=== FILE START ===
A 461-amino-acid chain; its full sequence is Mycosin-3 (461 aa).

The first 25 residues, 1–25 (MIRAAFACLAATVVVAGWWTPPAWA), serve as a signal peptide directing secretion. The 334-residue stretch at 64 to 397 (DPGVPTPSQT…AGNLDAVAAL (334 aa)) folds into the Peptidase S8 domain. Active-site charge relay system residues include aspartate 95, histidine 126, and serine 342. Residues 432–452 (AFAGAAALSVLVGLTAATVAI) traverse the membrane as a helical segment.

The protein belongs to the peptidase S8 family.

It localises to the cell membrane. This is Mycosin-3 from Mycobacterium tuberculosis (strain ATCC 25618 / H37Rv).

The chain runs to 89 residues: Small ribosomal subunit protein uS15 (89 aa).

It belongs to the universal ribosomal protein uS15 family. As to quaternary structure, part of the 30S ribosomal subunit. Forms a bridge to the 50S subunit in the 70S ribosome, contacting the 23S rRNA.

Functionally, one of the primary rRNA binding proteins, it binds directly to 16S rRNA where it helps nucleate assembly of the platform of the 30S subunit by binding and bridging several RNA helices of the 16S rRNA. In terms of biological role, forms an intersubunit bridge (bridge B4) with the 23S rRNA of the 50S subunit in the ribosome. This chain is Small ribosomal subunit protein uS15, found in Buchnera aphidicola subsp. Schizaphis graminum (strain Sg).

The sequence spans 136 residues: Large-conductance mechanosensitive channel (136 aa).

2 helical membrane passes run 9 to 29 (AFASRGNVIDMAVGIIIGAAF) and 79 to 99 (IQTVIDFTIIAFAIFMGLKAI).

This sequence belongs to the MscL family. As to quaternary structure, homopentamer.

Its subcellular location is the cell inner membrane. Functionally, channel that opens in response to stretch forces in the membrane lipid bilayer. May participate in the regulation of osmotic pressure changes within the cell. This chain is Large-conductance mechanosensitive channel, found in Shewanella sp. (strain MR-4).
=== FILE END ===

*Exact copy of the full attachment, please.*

A 461-amino-acid chain; its full sequence is Mycosin-3 (461 aa).

The first 25 residues, 1–25 (MIRAAFACLAATVVVAGWWTPPAWA), serve as a signal peptide directing secretion. The 334-residue stretch at 64 to 397 (DPGVPTPSQT…AGNLDAVAAL (334 aa)) folds into the Peptidase S8 domain. Active-site charge relay system residues include aspartate 95, histidine 126, and serine 342. Residues 432–452 (AFAGAAALSVLVGLTAATVAI) traverse the membrane as a helical segment.

The protein belongs to the peptidase S8 family.

It localises to the cell membrane. This is Mycosin-3 from Mycobacterium tuberculosis (strain ATCC 25618 / H37Rv).

The chain runs to 89 residues: Small ribosomal subunit protein uS15 (89 aa).

It belongs to the universal ribosomal protein uS15 family. As to quaternary structure, part of the 30S ribosomal subunit. Forms a bridge to the 50S subunit in the 70S ribosome, contacting the 23S rRNA.

Functionally, one of the primary rRNA binding proteins, it binds directly to 16S rRNA where it helps nucleate assembly of the platform of the 30S subunit by binding and bridging several RNA helices of the 16S rRNA. In terms of biological role, forms an intersubunit bridge (bridge B4) with the 23S rRNA of the 50S subunit in the ribosome. This chain is Small ribosomal subunit protein uS15, found in Buchnera aphidicola subsp. Schizaphis graminum (strain Sg).

The sequence spans 136 residues: Large-conductance mechanosensitive channel (136 aa).

2 helical membrane passes run 9 to 29 (AFASRGNVIDMAVGIIIGAAF) and 79 to 99 (IQTVIDFTIIAFAIFMGLKAI).

This sequence belongs to the MscL family. As to quaternary structure, homopentamer.

Its subcellular location is the cell inner membrane. Functionally, channel that opens in response to stretch forces in the membrane lipid bilayer. May participate in the regulation of osmotic pressure changes within the cell. This chain is Large-conductance mechanosensitive channel, found in Shewanella sp. (strain MR-4).